Alex Iturregui, functional medicine health coach




HISTAMINE INTOLERANCE




WHAT IS HISTAMINE?


Histamine is a chemical compound made and used everywhere in our body. It is mainly stored in basophils and mast cells. Histamine plays three critical roles, among others: in the stomach to aid the production of gastric acid, which helps to break down and digest food effectively; as a neurotransmitter communicating important messages between neurons in the nervous system; and as an inflammatory response mechanism released among other compounds from mast cells to neutralize offending organisms, including allergens, viruses, and bacteria.

We also consume histamine from foods and beverages and have histamine produced by some of our gut bacteria.


HOW DO WE BREAK DOWN HISTAMINE?


Excess histamine is broken down by two enzymes: diamine oxidase (DAO) in the digestive tract and histamine n-methyltransferase (HNMT) in the central nervous system and cells of diverse tissues throughout the body.


WHAT CAUSES HISTAMINE INTOLERANCE?


Histamine intolerance happens when there are excess levels of histamine in the body due to a deficiency in the production of DAO and HNMT, the two enzymes that break down histamine. Apart from these enzyme deficiencies, other medical conditions can increase histamine levels in the body, such as MCAS (mast cell activation syndrome), allergies, food sensitivities, leaky gut, SIBO, and genetic predisposition. Exposure to environmental toxins and allergens, mold, pollution, volatile organic compounds (VOCs) from air fresheners or paints, and any scented product worsen histamine intolerance, as they can trigger the release of histamine from storage cells like mast cells. Stress can also prompt the release of histamine into the body. Consuming foods and drinks naturally high in histamine, such as wine, fermented foods, aged cheeses, and food leftovers, can contribute to elevated histamine levels in people with histamine intolerance.

Histamine Intolerance can be seen alongside Mast Cell Activation Syndrome because when mast cells are triggered, they can release histamine. Constant mast cell activation can lead to a steady stream of histamine in the body. If the body can’t keep up with eliminating this histamine, you can end up with histamine intolerance.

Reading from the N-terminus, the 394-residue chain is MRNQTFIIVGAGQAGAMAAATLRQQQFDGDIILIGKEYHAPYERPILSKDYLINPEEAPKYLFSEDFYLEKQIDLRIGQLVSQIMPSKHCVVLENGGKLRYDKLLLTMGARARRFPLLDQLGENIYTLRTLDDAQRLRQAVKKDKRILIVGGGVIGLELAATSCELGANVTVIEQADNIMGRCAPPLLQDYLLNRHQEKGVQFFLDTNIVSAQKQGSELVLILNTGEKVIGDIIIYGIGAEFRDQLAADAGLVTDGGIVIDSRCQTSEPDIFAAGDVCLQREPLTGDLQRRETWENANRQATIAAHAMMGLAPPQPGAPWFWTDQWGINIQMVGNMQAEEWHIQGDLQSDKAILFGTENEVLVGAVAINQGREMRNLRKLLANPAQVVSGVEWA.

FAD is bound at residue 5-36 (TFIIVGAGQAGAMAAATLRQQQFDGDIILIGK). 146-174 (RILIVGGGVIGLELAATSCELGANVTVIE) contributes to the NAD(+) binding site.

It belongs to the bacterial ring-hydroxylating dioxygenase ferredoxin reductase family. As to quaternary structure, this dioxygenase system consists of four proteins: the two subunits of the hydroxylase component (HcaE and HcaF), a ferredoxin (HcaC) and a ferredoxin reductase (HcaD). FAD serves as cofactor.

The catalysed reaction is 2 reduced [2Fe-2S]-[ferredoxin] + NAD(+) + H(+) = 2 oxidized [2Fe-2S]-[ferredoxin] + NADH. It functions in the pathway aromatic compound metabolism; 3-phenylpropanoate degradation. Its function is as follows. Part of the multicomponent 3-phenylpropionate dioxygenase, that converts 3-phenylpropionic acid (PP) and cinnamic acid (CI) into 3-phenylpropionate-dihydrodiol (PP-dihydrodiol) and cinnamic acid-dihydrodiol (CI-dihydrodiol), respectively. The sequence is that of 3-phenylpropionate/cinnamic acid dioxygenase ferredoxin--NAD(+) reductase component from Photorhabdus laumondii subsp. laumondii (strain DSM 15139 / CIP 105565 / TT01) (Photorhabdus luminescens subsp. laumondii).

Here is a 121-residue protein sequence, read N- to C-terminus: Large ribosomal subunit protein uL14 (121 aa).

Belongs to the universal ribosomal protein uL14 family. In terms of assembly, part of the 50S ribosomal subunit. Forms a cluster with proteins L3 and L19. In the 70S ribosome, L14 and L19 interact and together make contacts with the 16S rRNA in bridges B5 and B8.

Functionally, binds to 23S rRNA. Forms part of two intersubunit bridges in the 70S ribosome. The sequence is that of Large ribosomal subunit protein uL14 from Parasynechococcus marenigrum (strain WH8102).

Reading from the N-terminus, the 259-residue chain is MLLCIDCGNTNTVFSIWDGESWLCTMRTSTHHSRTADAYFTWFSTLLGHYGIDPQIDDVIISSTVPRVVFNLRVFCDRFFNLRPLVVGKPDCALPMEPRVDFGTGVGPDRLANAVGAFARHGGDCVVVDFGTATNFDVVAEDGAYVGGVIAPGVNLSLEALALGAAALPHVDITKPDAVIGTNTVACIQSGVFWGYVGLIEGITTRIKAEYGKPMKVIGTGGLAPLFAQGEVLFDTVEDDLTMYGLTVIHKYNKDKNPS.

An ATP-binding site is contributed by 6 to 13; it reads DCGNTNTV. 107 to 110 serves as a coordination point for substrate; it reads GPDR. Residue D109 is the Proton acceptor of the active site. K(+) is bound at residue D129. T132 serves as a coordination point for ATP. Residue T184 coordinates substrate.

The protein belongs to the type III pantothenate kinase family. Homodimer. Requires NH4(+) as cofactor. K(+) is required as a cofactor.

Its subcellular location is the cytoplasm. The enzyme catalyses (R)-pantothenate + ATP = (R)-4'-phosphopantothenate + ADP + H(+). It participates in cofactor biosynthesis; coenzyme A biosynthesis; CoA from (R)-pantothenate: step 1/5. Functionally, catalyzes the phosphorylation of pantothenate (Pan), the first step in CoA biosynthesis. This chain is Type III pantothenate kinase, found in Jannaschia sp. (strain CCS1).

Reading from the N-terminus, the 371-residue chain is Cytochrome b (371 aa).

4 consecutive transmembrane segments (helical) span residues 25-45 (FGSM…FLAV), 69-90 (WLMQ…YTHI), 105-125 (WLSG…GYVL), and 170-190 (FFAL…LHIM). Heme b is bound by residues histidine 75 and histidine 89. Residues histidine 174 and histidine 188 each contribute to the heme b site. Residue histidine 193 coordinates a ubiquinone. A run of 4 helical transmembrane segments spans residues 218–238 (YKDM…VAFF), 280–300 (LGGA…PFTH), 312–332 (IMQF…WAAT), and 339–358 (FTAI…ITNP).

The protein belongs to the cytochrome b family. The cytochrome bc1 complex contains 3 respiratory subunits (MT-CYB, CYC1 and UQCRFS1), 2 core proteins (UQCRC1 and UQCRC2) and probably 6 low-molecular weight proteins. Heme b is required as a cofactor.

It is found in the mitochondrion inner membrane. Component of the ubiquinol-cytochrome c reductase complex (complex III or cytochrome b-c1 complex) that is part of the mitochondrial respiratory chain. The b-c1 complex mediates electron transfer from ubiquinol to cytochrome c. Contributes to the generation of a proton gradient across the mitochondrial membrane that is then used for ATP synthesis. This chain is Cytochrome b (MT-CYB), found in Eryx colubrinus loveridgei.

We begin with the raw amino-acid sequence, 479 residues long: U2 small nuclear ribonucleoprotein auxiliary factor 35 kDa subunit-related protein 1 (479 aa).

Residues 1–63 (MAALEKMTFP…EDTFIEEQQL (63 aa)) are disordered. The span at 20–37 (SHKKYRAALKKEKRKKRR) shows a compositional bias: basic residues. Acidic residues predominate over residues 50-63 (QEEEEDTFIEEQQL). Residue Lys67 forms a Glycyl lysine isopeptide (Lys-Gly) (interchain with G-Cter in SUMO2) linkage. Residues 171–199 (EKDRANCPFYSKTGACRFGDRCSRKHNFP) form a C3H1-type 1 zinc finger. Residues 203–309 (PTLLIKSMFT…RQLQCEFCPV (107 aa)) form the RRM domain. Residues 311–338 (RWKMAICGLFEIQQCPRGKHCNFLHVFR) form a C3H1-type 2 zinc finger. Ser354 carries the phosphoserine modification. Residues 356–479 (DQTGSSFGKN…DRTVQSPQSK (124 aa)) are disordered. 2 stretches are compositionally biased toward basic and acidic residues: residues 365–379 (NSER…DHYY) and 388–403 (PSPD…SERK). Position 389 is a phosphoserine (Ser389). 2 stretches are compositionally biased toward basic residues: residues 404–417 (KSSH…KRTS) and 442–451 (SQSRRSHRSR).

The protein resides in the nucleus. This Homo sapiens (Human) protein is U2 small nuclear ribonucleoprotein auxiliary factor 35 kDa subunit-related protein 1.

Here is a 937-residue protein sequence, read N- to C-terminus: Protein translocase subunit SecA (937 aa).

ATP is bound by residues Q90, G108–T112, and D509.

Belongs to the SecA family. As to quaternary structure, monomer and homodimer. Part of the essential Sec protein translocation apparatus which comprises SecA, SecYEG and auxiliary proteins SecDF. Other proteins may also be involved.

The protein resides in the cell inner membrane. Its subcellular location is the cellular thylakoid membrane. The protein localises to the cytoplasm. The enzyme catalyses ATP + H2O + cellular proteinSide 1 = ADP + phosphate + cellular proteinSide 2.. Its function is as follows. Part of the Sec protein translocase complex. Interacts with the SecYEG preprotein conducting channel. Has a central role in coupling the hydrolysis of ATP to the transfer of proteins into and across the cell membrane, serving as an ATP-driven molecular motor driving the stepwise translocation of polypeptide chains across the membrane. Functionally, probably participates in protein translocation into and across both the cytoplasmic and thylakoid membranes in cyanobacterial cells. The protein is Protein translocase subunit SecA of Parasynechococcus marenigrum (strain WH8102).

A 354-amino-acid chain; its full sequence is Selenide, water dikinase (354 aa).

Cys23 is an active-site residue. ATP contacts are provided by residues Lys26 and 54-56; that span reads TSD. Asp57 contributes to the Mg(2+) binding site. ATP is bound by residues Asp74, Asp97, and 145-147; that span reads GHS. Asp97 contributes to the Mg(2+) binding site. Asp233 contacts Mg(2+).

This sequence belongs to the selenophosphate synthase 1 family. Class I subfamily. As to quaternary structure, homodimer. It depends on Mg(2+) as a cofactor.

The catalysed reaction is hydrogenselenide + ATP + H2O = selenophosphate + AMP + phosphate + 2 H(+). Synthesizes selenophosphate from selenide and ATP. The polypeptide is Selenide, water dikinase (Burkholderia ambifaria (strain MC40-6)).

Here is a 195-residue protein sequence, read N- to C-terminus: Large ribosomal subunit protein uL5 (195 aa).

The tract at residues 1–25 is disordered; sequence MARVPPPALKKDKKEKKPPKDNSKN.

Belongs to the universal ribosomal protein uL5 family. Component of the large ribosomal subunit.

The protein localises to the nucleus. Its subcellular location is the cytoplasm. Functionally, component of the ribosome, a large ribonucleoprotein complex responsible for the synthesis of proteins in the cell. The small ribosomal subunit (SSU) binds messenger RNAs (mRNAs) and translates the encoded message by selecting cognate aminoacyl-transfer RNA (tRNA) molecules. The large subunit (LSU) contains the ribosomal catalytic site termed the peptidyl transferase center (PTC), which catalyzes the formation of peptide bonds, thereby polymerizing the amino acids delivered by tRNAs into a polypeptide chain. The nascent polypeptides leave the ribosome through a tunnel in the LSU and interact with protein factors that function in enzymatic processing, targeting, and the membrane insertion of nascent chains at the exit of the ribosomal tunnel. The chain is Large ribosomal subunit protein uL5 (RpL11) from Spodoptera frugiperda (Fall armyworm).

FACTORS CONTRIBUTING TO HIGH HISTAMINE LEVELS


    • Allergies (IgE reactions)/Food and Environmental Sensitivities

    • DAO and HNMT Deficiencies (genetic polymorphisms)

    • High Histamine-Rich Foods

    • Leaky Gut (increased intestinal permeability)

    • Mast Cell Activation Syndrome (MCAS)

    • SIBO (small intestinal bacterial overgrowth)



COMMON SYMPTOMS OF HISTAMINE INTOLERANCE


This excess of histamine in the body brings uncomfortable symptoms ranging from mild to very disruptive. At the core of all symptoms of histamine intolerance is inflammation. Because histamine and histamine receptors are found throughout the body, symptoms vary depending on which receptors are activated and in which tissues. Symptoms of high histamine levels or histamine intolerance may include:



   • Abdominal Pain

   • Acid Reflux

   • Acne

   • Anxiety

   • Bloating

   • Brain Fog

   • Constipation or Diarrhea

   • Crawling Skin Sensations

   • Dizziness or Vertigo

   • Eczema

   • Fatigue     

   • Flushing

   • Headaches/Migraines

   • Heart Palpitations     

   • Hives (Urticaria)

   • High Blood Pressure

   • Irregular Menstrual Cycles

   • Itchy Eyes, Tearing

   • Low Blood Pressure

   • Mood Swings

   • Nasal Congestion

   • Nausea

   • PMS

   • Rashes

   • Rosacea

   • Seasonal Allergies

   • Sleep Disturbances

   • Sneezing, Runny Nose

   • Symptoms of Asthma

   • Tinnitus (Ringing in the Ears)